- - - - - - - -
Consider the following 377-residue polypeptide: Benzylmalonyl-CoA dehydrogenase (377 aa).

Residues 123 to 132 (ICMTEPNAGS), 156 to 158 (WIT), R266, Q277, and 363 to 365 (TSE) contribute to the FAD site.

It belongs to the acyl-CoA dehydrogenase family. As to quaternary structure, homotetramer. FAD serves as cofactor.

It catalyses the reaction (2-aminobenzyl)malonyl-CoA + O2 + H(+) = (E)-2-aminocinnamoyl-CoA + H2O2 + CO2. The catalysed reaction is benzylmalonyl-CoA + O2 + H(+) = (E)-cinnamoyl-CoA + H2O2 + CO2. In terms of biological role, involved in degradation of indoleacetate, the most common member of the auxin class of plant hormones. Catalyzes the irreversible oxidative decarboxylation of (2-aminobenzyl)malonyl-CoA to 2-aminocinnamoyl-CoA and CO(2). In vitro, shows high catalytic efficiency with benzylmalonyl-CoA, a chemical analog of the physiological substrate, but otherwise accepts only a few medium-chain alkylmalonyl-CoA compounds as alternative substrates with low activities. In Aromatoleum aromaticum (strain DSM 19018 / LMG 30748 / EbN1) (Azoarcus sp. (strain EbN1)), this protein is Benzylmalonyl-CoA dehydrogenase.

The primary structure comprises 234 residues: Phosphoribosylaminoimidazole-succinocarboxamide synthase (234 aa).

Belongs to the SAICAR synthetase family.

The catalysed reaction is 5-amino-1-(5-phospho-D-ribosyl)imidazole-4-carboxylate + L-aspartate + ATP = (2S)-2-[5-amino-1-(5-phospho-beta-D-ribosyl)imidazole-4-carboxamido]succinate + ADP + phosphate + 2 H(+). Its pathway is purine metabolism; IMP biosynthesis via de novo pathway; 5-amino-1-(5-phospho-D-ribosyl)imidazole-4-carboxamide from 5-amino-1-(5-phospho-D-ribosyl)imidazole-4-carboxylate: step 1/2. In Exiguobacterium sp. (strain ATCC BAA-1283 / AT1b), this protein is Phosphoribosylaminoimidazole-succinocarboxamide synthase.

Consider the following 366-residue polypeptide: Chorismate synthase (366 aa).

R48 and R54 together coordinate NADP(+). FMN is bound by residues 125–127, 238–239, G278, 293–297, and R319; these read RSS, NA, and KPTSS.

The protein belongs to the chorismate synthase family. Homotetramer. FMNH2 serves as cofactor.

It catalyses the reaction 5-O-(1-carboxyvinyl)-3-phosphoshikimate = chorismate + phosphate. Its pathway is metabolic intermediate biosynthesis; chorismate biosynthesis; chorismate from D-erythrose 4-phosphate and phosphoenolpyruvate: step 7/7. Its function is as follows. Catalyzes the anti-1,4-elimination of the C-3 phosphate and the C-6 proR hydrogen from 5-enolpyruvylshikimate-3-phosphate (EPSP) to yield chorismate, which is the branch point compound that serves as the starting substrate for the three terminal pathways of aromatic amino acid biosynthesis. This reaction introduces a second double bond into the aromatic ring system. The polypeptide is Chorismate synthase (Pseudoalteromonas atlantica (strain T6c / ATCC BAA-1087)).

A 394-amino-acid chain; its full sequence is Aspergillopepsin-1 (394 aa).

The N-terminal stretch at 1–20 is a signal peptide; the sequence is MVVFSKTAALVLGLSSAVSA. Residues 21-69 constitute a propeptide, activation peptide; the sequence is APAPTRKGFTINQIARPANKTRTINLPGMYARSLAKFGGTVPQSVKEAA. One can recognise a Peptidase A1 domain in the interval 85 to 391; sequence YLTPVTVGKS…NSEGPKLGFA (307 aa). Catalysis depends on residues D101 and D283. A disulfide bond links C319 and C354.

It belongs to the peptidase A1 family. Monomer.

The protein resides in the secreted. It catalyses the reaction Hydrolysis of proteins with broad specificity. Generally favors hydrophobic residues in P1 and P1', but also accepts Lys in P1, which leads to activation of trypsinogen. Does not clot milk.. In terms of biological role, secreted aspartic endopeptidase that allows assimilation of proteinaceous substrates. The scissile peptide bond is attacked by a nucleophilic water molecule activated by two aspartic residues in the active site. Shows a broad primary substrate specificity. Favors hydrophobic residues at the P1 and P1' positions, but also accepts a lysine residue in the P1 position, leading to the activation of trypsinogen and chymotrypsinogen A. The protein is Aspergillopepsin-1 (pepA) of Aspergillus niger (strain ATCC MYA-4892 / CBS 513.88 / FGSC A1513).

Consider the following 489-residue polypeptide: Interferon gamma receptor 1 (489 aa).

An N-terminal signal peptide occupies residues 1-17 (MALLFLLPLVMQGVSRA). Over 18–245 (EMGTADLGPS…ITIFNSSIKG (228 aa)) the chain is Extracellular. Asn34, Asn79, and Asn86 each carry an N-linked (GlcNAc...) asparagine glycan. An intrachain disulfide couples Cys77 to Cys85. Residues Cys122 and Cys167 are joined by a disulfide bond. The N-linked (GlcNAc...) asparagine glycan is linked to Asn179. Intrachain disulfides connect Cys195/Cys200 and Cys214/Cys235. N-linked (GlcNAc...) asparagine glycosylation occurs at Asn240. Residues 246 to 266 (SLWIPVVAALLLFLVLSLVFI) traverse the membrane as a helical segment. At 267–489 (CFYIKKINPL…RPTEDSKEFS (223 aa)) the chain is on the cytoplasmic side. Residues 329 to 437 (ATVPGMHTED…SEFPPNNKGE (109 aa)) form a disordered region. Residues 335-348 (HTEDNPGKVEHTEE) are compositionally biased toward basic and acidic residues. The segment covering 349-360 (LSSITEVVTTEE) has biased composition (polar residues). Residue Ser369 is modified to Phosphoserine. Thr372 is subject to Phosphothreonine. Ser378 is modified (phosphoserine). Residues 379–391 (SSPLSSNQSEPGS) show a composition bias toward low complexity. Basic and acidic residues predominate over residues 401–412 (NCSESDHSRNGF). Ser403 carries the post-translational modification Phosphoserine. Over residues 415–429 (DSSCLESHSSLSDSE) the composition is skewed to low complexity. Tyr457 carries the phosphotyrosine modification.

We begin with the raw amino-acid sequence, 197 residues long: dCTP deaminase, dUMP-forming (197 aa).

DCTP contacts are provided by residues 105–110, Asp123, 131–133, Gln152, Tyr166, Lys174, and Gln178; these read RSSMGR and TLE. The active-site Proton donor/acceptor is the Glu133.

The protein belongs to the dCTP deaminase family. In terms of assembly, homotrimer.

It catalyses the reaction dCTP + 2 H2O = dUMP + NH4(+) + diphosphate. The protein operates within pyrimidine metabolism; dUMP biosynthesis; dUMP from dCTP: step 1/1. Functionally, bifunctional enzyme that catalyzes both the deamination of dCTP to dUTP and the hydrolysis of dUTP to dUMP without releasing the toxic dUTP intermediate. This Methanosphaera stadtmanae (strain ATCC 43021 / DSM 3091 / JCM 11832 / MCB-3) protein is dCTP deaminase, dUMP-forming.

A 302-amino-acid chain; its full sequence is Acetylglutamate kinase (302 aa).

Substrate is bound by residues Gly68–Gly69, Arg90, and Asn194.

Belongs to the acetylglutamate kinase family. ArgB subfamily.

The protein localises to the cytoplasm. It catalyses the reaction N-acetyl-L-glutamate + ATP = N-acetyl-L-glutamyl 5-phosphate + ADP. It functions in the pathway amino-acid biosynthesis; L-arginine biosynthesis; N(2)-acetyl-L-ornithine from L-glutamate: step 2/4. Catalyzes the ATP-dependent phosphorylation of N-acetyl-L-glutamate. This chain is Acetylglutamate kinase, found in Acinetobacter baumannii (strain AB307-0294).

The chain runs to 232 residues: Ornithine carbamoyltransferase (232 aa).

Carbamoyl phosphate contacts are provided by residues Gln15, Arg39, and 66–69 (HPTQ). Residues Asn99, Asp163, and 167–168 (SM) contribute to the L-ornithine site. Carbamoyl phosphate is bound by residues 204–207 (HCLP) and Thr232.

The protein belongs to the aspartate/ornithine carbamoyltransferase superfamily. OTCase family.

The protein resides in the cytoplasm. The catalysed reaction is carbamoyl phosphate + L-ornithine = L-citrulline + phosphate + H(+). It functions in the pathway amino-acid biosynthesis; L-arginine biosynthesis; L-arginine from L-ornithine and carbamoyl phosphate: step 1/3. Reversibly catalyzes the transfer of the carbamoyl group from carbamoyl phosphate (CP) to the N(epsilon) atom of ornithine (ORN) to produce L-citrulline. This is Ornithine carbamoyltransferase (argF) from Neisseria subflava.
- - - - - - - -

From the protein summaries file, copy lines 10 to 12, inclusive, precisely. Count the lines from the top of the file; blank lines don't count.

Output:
The protein belongs to the chorismate synthase family. Homotetramer. FMNH2 serves as cofactor.

It catalyses the reaction 5-O-(1-carboxyvinyl)-3-phosphoshikimate = chorismate + phosphate. Its pathway is metabolic intermediate biosynthesis; chorismate biosynthesis; chorismate from D-erythrose 4-phosphate and phosphoenolpyruvate: step 7/7. Its function is as follows. Catalyzes the anti-1,4-elimination of the C-3 phosphate and the C-6 proR hydrogen from 5-enolpyruvylshikimate-3-phosphate (EPSP) to yield chorismate, which is the branch point compound that serves as the starting substrate for the three terminal pathways of aromatic amino acid biosynthesis. This reaction introduces a second double bond into the aromatic ring system. The polypeptide is Chorismate synthase (Pseudoalteromonas atlantica (strain T6c / ATCC BAA-1087)).

A 394-amino-acid chain; its full sequence is Aspergillopepsin-1 (394 aa).